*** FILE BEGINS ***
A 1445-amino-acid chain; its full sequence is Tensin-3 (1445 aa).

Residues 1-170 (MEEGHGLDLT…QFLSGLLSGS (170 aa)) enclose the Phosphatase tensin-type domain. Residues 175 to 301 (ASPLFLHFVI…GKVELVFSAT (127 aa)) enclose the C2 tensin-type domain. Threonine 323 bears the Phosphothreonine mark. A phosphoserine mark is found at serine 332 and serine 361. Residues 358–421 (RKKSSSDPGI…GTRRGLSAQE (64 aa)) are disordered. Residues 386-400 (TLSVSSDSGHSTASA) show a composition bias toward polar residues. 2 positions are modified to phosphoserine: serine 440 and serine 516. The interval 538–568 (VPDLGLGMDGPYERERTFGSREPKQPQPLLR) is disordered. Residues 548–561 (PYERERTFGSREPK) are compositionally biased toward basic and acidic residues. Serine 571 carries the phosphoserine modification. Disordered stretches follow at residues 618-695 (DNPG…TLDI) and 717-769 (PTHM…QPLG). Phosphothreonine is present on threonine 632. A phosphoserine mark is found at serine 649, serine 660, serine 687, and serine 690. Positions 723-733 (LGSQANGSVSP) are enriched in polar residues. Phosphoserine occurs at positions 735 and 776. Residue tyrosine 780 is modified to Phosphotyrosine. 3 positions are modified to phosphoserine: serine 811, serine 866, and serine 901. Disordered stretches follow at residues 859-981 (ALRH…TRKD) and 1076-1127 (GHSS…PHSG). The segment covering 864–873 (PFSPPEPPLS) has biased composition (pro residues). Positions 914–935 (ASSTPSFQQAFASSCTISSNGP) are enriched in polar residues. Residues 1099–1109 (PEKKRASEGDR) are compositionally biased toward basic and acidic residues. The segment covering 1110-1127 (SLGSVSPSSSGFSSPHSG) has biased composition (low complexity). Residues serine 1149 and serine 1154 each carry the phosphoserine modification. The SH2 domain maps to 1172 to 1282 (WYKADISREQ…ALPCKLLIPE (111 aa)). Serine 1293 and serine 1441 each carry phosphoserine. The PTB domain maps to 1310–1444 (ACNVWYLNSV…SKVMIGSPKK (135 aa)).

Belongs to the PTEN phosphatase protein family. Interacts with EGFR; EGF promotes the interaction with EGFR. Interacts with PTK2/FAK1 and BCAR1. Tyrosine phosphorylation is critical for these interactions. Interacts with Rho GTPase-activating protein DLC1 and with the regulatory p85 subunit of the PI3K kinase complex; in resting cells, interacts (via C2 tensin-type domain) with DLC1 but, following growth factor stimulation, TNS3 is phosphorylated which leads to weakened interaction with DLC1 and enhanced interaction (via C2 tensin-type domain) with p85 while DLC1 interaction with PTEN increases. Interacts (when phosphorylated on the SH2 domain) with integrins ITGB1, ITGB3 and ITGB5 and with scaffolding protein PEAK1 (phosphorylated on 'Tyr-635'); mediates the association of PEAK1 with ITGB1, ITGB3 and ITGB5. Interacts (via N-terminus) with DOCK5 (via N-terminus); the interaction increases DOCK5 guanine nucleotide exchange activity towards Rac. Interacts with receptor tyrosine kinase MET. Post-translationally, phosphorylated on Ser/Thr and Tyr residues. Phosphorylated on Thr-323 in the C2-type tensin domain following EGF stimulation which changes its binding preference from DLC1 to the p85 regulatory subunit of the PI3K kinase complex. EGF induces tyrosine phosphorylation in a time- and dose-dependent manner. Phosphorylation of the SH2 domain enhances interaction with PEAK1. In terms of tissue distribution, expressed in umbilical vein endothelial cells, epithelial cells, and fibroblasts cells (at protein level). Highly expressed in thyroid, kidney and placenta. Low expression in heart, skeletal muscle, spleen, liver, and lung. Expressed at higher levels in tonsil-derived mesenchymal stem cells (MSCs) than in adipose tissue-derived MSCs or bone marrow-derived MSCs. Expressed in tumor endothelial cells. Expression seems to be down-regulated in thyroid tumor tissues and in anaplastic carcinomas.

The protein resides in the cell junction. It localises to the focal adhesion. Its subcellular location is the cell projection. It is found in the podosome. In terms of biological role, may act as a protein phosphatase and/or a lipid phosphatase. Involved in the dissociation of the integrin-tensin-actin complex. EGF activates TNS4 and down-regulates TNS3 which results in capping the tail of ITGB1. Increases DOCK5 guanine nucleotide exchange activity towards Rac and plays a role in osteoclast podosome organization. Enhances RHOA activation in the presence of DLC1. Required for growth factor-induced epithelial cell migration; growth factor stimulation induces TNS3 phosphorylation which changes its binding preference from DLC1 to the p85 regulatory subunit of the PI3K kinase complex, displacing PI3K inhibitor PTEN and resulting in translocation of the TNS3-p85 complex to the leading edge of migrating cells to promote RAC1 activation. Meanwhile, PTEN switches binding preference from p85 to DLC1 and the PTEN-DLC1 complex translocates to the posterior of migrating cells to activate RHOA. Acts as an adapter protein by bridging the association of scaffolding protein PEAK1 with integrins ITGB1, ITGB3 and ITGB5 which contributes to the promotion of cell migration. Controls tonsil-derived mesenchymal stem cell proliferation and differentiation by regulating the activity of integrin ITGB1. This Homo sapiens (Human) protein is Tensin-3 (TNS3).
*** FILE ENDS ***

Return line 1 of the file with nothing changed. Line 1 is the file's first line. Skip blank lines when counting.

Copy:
A 1445-amino-acid chain; its full sequence is Tensin-3 (1445 aa).